Who Is God?

by Robert Wolfe on June 24th, 2010

Due to our divisive (subject-object) habit of thought, the average person tends to envision God in two particular ways: as an entity unto itself; and, as standing apart from oneself. Thus, the traditional depiction of God as Jehovah, “up there” somewhere, to whom one raises one’s eyes in supplication like a teenager asking dad for the car keys. Contemporary references to God as “Goddess” are the same kind of thinking, merely modified.


“Who sees not God everywhere”, as Meister Eckhart said, “sees God nowhere.” If the Almighty is indeed everywhere, that must include where you are standing. In other words, one who recognizes the nature of the Absolute recognizes that God is one’s own personage. But it is not to say that the Absolute is confined to any particular personage. The shrub outside of your window is no less God. The realization is not that you are God alone, but that you are—along with all else that is—God. To suppose that you were God alone would be to suppose that God is a singular entity, with the capacity to stand apart from other entities. Such is a notion which many orthodox religionists hold, which prohibits them from recognizing, and acknowledging, their own identity as God.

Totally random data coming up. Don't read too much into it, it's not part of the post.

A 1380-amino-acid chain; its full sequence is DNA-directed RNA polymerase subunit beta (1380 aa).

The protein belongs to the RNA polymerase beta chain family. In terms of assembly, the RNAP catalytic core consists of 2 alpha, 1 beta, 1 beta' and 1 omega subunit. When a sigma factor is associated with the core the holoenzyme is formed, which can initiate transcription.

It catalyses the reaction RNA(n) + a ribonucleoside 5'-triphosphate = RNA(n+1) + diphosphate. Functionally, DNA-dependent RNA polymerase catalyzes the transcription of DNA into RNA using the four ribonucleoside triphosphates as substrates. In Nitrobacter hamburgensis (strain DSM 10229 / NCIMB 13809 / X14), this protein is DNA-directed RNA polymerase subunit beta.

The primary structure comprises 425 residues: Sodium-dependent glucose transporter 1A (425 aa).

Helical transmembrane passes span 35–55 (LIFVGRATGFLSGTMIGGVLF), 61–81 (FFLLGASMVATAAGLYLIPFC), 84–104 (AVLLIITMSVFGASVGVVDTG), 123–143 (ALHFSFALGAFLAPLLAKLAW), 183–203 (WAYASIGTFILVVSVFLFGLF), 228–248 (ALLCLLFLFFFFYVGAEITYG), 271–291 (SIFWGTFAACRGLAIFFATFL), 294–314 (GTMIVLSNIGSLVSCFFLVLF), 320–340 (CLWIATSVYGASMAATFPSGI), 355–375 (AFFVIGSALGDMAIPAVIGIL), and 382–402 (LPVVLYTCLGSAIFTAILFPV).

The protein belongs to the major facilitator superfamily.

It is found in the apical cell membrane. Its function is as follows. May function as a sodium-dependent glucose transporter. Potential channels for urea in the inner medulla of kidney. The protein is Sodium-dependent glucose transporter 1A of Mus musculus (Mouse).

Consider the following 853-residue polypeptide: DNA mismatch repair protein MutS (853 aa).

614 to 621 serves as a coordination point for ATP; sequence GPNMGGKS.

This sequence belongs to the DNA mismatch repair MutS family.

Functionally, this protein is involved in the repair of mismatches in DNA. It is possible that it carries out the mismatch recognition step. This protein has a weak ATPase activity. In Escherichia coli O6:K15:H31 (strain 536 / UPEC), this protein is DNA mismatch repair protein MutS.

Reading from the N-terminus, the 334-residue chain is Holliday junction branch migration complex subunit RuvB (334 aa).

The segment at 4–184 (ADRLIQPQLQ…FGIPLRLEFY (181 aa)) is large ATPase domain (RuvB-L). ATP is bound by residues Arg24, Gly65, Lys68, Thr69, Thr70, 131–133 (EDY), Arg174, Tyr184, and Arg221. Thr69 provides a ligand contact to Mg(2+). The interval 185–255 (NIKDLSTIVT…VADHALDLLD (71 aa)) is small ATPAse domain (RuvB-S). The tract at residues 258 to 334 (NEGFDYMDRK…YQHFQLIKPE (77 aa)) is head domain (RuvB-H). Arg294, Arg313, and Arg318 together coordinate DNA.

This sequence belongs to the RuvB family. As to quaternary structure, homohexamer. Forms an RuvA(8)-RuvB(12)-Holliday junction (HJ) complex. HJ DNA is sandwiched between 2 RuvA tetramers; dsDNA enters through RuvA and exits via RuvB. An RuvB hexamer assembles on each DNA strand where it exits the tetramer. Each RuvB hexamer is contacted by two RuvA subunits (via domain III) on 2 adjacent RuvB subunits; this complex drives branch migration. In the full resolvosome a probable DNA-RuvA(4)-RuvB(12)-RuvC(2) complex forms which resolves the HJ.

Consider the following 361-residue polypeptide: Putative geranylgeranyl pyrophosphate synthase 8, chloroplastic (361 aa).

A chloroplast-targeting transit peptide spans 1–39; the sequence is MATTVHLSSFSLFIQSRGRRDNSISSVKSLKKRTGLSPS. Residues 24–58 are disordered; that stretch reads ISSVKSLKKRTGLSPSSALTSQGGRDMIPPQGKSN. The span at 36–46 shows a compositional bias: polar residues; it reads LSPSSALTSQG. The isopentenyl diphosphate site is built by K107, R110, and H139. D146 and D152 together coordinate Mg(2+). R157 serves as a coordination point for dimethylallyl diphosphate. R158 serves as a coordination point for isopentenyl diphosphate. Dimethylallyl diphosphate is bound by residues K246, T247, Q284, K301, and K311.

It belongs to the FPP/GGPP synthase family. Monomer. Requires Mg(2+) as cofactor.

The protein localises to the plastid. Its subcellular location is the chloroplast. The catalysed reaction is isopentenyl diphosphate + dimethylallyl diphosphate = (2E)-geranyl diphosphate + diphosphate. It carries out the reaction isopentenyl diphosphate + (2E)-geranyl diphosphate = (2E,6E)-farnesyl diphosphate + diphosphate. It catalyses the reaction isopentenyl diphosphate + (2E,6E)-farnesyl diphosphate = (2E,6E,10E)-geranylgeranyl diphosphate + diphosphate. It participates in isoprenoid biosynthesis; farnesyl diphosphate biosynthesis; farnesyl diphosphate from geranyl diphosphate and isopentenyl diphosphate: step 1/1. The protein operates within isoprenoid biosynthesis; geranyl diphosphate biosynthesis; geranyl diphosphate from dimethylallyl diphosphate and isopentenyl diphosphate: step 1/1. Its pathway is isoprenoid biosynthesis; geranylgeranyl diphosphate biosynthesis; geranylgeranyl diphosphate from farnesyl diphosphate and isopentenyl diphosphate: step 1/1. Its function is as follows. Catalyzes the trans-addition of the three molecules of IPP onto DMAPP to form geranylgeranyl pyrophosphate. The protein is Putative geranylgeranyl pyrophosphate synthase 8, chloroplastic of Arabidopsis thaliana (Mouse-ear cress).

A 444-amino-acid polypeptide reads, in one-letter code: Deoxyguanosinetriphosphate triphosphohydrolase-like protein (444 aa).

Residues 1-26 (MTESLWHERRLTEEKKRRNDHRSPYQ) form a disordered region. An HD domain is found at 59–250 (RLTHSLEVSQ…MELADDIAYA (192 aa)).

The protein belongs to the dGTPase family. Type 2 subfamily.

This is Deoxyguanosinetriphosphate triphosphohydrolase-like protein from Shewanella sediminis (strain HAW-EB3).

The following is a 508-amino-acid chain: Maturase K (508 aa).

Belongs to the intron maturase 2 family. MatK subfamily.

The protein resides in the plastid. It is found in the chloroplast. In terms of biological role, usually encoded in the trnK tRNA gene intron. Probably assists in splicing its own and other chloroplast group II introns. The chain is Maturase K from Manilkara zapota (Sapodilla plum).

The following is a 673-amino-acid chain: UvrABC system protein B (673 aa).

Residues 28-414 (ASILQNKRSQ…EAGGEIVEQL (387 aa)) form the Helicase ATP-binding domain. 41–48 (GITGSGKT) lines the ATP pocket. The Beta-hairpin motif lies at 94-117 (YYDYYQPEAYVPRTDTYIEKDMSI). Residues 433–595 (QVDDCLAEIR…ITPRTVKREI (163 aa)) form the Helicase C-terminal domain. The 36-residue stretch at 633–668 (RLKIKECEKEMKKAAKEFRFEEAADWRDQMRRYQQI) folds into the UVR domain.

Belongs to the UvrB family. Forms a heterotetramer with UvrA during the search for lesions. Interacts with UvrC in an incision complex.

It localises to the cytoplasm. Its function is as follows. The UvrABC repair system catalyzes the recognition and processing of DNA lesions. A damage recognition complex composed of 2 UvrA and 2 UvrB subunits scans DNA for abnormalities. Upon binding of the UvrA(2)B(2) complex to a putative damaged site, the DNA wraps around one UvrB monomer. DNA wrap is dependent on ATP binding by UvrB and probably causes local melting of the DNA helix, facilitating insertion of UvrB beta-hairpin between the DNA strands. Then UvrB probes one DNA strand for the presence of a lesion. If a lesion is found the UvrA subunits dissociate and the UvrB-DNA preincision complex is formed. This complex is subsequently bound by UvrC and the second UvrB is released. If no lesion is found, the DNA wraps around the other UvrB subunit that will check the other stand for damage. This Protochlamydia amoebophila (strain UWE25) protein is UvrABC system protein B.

No one is more—or less—Godly than you.


Posted in Living Nonduality, Monograph, Nondual Teachers    Tagged with Meister Eckhart


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